No difference in prevalence of radiographic subspinal impingement of the hip between symptomatic and asymptomatic subjects
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The study determined the prevalence of subspinal impingement (SSI) in symptomatic and asymptomatic individuals, morphologic characteristics in symptomatic patients, and risk factors for SSI.
The study cohort consisted of 427 patients (427 hips; median age 33.4 years; range 19–50 years) with mechanical symptoms who underwent multi-detector computed tomography arthrography (symptomatic patients) and 259 control (asymptomatic) patients who underwent abdominopelvic three-dimensional CT because of a ureter stone or minor trauma. Two orthopaedic surgeons reviewed the images to evaluate the prevalence of SSI and the relationship with morphologic abnormalities. Radiologic parameters were further compared between the SSI and non-SSI groups in symptomatic patients using the Chi-squared test or two-sample t test. Variables with p values <0.10 (sex and age) were included in the multi-variate analysis. Logistic regression analysis was carried out to identify independent risk factors for SSI.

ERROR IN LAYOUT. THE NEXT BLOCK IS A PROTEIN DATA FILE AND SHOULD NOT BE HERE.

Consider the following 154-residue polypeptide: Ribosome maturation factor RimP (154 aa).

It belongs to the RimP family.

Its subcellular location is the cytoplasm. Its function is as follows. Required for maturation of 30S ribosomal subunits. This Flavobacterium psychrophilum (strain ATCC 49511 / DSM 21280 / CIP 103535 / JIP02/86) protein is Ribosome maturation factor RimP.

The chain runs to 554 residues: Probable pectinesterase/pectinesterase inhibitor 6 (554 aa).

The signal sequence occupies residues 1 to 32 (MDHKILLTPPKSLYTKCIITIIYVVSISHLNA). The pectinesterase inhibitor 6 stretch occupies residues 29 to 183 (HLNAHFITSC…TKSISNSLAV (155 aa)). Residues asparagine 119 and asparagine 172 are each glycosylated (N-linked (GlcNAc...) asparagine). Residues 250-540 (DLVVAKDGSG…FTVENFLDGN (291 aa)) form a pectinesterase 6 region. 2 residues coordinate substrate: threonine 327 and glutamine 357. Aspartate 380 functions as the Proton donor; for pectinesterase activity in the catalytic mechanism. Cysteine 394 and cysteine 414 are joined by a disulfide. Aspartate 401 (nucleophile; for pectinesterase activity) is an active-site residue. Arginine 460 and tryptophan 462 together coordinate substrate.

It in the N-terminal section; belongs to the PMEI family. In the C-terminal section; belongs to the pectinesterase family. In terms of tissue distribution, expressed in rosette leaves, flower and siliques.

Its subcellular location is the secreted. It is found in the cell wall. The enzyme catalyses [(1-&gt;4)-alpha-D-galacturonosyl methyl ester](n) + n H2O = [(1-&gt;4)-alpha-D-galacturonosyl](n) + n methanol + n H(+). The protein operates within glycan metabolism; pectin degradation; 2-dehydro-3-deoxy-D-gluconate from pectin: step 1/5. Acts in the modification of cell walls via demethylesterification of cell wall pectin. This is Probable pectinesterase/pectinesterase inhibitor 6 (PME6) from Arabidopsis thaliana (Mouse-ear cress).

The prevalence of SSI in symptomatic and asymptomatic patients was 65/427 (15.2%) and 40/259 (15.4%), respectively (n.s.). Structural bony abnormalities in symptomatic patients were not associated with the presence of SSI (n.s.). Binary logistic regression analysis revealed that youth (odds ratio 0.952, 95% CI 0.922–0.984) was the only significant factor for SSI.
SSI had a similar prevalence in symptomatic and asymptomatic patients and was not rare in either group. Therefore, clinical implication of SSI in symptomatic patient should be re-evaluated through further study.
Level of evidence
KeywordsSubspinal Extra-articular Femoroacetabular impingement Prevalence
Compliance with ethical standards
Conflict of interest
Jun-Il Yoo, Yong-Chan Ha, Han-Jun Lee, Jung-Yeop Lee, Young-Kyun Lee, and Kyung-Hoi Koo declare that they have no conflict of interest.
No funding was received for this study.
All procedures performed in studies involving human participants were in accordance with the ethical standards of the institutional and/or national research committee and with the 1964 Helsinki declaration and its later amendments or comparable ethical standards.
Formal consent is not required for the study.
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